Tim Burton’s Beetlejuice (1988) is widely considered one of the best pop-culture works of gothic surrealism of the late 20th century.
An incredible success for what was only Burton’s 2nd ever feature-length movie, the film follows an unlucky couple who, having recently moved into an old country house in Connecticut, die in a car accident and find themselves trapped inside the house as ghosts - even as it is sold to a new family.
The newlyweds (or rather, newlydeads) must enlist the help of the alarming and ill-mannered ‘bio-exorcist’, Betelgeuse, to solve their predicament.
One of the most iconic aspects of this well-loved film is the ‘Beetlejuice house’. Fans of the movie may be shocked to learn that the house wasn’t a real house at all, but a temporary facade erected specifically for the movie.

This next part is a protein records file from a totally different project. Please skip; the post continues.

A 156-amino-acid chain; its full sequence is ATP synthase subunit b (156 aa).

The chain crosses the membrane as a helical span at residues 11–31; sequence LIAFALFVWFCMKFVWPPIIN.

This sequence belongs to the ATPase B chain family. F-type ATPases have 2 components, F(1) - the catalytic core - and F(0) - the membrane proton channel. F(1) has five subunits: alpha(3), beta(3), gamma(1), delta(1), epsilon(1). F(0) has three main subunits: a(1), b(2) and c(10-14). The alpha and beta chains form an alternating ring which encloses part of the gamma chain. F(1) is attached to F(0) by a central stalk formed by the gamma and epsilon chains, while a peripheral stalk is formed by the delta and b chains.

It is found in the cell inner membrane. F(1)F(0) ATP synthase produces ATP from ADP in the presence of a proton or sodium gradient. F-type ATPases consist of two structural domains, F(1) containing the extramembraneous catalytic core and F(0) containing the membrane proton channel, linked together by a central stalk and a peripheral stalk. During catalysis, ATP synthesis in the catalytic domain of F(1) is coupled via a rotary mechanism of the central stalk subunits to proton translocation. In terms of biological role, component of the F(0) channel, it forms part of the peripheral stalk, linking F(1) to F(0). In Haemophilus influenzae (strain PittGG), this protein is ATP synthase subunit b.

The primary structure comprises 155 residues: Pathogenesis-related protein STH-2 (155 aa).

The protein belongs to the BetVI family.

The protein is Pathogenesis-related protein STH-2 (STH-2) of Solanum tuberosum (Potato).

Moreover, the filming location on which the facade was built wasn’t in Connecticut, where the script is set, but in East Corinth, Vermont.
While Beetlejuice fans can’t visit the house itself due to it being pulled down after filming, many of the other town buildings featured in the film are still around for those who are ‘strange and unusual’ enough to take a look…